The Nasca Lines, Part II
Alibi’s Ilene Style reports from her volunteer mission in South America
"The mysterious drawings known as the Nasca Lines have puzzled archaeologists, anthropologists, and anyone fascinated by ancient cultures in the Americas. For just as long, waves of scientists—and amateurs—have inflicted various interpretations on the lines, as if they were the world's largest set of Rorschach inkblots. At one time or another, they have been explained as Inca roads, irrigation plans, images to be appreciated from primitive hot air balloons, and, most laughably, landing strips for alien spacecraft." —National Geographic, March 2010
I was warned NOT to eat breakfast before the Nasca flight, as the dipping and swirling of the small 4-6 seater plane can make one's stomach react violently. One of my fellow voluntarias, here from Ireland, told me that when she went on the flight during a previous trip to Peru, not only did she get sick during the plane ride, but another person on her plane got sick too. Ugh. Perhaps I should have checked this out more carefully before making my reservations. When I checked into my hotel in Nasca and asked what time breakfast was served, the hotel clerk gently reminded me that it would be best not to eat before the flight. Everyone was so serious about the empty stomach thing that I decided to not eat dinner the night before either.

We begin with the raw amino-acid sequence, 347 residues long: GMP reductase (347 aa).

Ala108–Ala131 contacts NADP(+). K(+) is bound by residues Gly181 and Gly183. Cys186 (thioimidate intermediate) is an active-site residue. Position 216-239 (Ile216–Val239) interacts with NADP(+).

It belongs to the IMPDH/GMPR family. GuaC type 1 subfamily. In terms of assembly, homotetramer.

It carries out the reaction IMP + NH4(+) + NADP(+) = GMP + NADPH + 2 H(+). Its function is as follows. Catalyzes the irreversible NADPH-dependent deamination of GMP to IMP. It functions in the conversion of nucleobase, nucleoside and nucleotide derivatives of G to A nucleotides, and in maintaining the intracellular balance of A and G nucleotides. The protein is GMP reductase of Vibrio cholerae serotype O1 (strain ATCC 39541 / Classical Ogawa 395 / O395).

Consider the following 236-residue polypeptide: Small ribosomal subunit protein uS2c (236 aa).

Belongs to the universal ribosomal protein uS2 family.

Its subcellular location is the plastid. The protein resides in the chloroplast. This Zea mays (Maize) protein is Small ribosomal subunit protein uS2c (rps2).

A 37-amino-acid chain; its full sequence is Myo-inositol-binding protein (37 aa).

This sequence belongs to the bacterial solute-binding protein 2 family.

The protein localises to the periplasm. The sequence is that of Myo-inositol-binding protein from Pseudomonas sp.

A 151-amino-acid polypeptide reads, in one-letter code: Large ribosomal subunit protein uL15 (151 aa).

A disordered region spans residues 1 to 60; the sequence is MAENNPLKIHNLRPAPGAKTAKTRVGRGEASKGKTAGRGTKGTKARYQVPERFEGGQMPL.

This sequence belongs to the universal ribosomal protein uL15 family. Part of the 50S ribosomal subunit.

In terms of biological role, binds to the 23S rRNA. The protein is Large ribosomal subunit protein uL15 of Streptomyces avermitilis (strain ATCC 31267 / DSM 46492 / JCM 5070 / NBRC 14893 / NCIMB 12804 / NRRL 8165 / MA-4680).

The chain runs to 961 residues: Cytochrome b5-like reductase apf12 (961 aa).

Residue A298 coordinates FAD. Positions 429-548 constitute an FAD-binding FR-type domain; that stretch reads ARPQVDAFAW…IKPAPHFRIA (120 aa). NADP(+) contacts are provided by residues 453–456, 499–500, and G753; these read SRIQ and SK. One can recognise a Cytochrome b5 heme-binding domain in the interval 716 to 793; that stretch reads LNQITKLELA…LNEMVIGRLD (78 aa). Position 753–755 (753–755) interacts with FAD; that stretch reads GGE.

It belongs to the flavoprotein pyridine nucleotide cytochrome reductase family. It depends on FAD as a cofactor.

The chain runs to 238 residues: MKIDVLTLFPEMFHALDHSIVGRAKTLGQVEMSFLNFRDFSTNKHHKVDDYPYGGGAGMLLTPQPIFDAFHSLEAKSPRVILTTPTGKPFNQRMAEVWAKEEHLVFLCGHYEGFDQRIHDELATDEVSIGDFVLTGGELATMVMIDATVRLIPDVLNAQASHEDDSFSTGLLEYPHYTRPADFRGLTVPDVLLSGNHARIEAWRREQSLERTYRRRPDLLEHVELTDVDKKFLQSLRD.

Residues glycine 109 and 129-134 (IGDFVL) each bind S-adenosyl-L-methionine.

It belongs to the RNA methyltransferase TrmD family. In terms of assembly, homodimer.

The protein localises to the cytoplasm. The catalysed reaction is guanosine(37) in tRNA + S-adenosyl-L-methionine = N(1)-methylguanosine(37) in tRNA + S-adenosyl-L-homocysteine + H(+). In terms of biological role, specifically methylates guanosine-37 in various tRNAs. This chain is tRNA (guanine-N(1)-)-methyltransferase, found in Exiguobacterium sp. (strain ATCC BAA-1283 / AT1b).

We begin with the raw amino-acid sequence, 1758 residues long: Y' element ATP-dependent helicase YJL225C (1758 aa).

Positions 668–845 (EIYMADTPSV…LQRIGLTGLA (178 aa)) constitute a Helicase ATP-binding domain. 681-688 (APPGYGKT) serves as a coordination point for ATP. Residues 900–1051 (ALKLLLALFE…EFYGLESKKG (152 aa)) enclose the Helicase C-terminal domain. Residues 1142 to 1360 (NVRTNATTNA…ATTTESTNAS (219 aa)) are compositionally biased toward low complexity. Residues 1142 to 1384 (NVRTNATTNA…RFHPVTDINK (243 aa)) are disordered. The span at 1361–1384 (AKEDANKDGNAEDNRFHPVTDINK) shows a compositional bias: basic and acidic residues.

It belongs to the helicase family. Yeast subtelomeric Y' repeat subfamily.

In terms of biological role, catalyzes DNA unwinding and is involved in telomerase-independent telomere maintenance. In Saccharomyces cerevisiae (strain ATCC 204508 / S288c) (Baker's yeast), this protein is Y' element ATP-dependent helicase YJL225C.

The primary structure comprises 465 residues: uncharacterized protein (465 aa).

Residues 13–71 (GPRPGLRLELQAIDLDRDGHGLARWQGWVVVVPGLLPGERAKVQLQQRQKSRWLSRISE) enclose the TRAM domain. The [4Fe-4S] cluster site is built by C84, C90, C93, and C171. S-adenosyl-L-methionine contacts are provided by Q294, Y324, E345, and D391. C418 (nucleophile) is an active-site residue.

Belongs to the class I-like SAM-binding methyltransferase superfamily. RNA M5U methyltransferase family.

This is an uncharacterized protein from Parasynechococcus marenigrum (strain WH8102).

There were 3 other passengers on my flight, plus a pilot and co-pilot. The co-pilot thing is relatively new, due to the fact that there have been seven airplane accidents over the Nasca Lines in the past two years, resulting in 12 deaths. As of March 15, 2010, all planes must have a co-pilot, and no aircraft in service can be over 30 years old. Although I already knew about this new regulation when I booked my flight, I was still relieved to see that both Jose AND Alejandro would be our pilots.
The flight itself is about 30 minutes long—enough time to see quite a lot. I was able to see figures of a whale, monkey, dog, condor, hummingbird, spider, parrot, heron, a tree, and something called the “astronaut," a funny-looking figure that does somewhat resemble an astronaut. I also saw geometric shapes of a rectangle, trapezoid and spiral. And lots and lots of lines. It was fascinating. I couldn't get over the fact that these etchings have been here for almost 2,000 years and have not eroded away. And since it never rains on the southern coast of Peru, which is considered one of the driest places on Earth, they can't wash away.
The plane ride can be difficult on one's stomach because, besides the fact that the aircraft is a very small propeller plane, the pilot has to dip and tilt the plane at some precarious angles in order for the passengers to get a good view of the Lines. I did not get sick. But the girl sitting next to me did not fare as well. She had a great attitude though, and after we landed she said, "It's all just part of the experience." Indeed! Everything in Peru is an experience.
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